If you’re like many talented writers, your story might not be very interesting. In fact, it might be pretty boring. Too often, writers get caught up trying to express themselves and forget their audience. The best stories aren’t about how the author feels. The best stories are about how the reader feels
I’ve been teaching and coaching writers for four years through the Write Practice. I did the math recently and realized that in the last twelve months, we’ve helped over 2.5 million people become better writers.
As a writer and ghostwriter of four books myself, I’ve learned that there are a few common lies that writers tell themselves.
November is National Novel Writing Month, when thousands of people try to complete a novel in 30 days… or at least 50,000 words of one.
Even though the finished product will probably need a lot of editing and rewriting later, it’s a great way to blast through writer’s block, shut up your inner critic, and connect with other writers who are just as crazy as you are.
It’s two days away. What if you want to do it, but you don’t have an idea? Maybe I can help. We’ll see!
Writing an essay may not be easy. It may not come to you naturally. After all, writing is a skill, and skills take practice, whether it’s playing a sport, performing an instrument, or playing video games.
But writing an essay can be fun, if you have the right attitude.
With that in mind, here’s an infographic with ten tips to write an essay without hating every moment of the process.
In a poll we conducted, seventy-two percent of people told us they struggle finishing the writing projects projects they start.
Why is it so hard to finish writing a book? And how can you be among the few who actually do finish?
It’s almost time for that annual, month-long festival for writers, NaNoWriMo. Are you going to subject yourself to the excitement and stress of writing a book at least 50,000 words long in a single month?
If you’re participating in NaNoWriMo this year, you may feel a bit nervous about whether you’re going to be able to finish. Honestly, you should be nervous.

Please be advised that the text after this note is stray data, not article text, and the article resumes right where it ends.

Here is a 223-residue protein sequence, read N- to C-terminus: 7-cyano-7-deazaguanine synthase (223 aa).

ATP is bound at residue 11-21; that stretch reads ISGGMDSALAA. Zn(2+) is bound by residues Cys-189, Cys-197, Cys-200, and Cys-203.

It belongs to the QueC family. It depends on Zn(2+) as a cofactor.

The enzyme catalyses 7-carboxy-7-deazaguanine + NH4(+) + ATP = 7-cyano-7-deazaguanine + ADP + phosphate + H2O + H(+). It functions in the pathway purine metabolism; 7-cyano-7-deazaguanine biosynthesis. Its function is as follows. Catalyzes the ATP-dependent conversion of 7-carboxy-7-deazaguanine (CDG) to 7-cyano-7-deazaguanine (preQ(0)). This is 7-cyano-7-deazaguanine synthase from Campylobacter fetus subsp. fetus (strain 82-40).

Here’s the truth: almost ninety percent of people who start NaNoWriMo don’t finish.
How do you make sure that you don’t fail?
As an editor, point of view problems are among the top mistakes I see inexperienced writers make, and they instantly erode credibility and reader trust.
However, point of view is simple to master if you use common sense.
This post will define point of view, go over each of the major POVs, explain a few of the POV rules, and then point out the major pitfalls writers make when dealing with that point of view.
One would-be writer asked me recently, “How do you stick with your writing plans for more than a week?” It’s a great question, and one that I asked myself for about a decade as I slowly made my way from wannabe writer to full-time writer.
How do you write consistently? Even when you’re busy? Even when you lose your motivation to write?
I’m often asked,”How did you become a writer? Did you always dream about being a writer as a kid? How did you actually make it happen?”
If you’ve ever wanted to become a writer, today I want to share my personal experience of becoming a writer. I especially want to explore the writing habits I had to develop to become a professional writer. The most important habit required of a writer might surprise you.
If you want to get published, you need to be aware that major New York publishers are looking for a specific word count, depending on your genre.
How many words are in a novel? Or at least one in which publishers might be interested? In this post, we’re going to explain word count and how it affects your chances of publishing success.